Similarly, the Java exception object (the entity java.lang.Throwable) has no message property.
Exceptions thrown by processing Java objects become Java exception objects; when processing Java exception objects, do not access the message property. Change to use the toString() method, for example. (The toString() method is also defined in JavaScript’s Error object, so you can handle Javascript’s Error object/Java’s Exception object in the same way.)

    //Processing Java Objects
    engine.log(e.message); //Before change
    engine.log(e.toString()); //After change

◆◆ Operation Check

After changing the settings, use [Debug] or [Debug only this node] to check if the operation is as expected. If the result of the process is different or an error occurs, modify the script.

◆ Service Task (Add-on) – Service Task Definition (Addon-XML)

The service task definition file (Addon-XML) to add an add-on automated process can be registered in one of the following locations:

  • App-specific Service Task definitions
    • (App Detail screen) > ▼ App > Manage Add-on > Definition of service task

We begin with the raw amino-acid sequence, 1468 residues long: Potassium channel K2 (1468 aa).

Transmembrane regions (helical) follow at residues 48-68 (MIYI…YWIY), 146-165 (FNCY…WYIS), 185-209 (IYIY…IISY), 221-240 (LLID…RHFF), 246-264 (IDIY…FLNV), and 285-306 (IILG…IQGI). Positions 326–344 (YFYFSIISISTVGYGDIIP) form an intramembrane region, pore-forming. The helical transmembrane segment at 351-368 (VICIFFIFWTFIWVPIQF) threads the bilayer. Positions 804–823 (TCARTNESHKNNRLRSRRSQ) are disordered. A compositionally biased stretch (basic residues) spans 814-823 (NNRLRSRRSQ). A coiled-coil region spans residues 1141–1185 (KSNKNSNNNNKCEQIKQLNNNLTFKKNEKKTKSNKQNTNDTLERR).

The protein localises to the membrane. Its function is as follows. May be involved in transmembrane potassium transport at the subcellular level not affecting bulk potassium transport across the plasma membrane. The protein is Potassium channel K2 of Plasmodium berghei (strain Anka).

• Requires “App Administrator” authorization for the target App
  • App-shared Service Task definition
    • System Settings > App-shared Add-on > Definition of service task
    • Requires “System Administrator” authorization

In the registered Addon-XML file, if the value of the <engine-type> element is “2” (GraalJS (Nashorn Compatible Mode)), it must be modified.

Depending on the service task definitions you are using, there are several ways to deal with this issue. Please consider the method that best fits your environment.

a. Replace with built-in automated processes (modeling elements)

If the same functionality as the service task definition you are using is provided as a built-in automated process, we recommend that you replace it with the built-in automated process in the workflow diagram.

  • R2010: List of Modeling Elements